I remember thinking, the day I drove back home from the hospital, carrying a piece of paper with the diagnosis ME written on it, driving along with my boy next to me in the car seat. He was not able to sit up straight, he was whimpering in pain and discomfort with every slight bump, light, noise, an appearance more like a dying person than a living breathing teenager … – Are they kidding me, I thought … – they cannot seriously mean this … – nothing they can do … – graded exercise therapy … – what are they thinking??
The boy is sick, he needs nursing and medical attention, and everybody should be able to see this just by looking at him! Do they really mean that we need to take full responsibility to care for him at home now? All by ourselves?
They saw it when they started the examination. I remember the hidden glances between them in the hospital when we arrived, all the unspoken words while examining the boy. The relief I noticed in their body language and in their eyes when they did not find a brain tumor or a terminal disease. The way they told us the good news.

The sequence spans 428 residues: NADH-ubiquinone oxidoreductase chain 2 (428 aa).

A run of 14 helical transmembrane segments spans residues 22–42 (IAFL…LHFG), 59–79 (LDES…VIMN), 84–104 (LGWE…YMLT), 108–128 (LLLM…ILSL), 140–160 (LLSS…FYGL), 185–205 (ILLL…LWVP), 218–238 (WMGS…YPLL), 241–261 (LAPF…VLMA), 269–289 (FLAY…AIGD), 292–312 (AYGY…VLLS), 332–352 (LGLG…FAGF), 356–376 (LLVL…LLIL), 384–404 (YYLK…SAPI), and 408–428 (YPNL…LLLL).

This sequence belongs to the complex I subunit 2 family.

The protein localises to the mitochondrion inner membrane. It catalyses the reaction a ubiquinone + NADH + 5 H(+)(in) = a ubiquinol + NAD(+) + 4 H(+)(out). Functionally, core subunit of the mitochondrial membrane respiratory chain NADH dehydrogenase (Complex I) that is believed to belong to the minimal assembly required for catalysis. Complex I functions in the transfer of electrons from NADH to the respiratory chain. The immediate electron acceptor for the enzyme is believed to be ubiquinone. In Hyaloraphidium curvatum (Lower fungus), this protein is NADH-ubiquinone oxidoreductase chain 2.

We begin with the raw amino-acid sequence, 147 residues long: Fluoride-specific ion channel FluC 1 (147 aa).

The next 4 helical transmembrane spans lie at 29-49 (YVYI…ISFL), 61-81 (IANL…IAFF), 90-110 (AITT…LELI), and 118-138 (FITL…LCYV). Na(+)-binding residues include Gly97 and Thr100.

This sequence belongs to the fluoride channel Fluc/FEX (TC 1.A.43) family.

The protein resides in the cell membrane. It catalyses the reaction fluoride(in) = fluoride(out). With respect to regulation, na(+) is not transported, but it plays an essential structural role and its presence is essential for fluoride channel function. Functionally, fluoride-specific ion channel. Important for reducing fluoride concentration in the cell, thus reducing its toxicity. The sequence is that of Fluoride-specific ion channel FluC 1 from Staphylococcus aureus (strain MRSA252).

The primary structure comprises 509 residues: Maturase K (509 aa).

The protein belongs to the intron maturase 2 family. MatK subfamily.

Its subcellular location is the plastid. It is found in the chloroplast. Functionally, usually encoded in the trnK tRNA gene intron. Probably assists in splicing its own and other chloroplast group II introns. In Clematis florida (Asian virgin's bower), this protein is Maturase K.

We were prepared for the worst, my husband and I, even though it was an impossible thought that we did not want to relate to. A tremendous anxiety, what would be the result of the examinations they did in the hospital. We had already lost so much of our boy. He had lost weight, was pale, black circles under his eyes, he didn’t know what day of the week it was, if it was day or night, summer or winter … He told us it hurt when we touched him, he just wanted to lay there in peace … quiet … in the dark.
Home at last … On the stairs our support team was ready: Dad was waiting to take care of his boy and me.
We helped each other carrying our son back upstairs to his dark, quiet room. The only place our boy wanted to be when he was severely ill with ME.
This was the day I became an ME mum.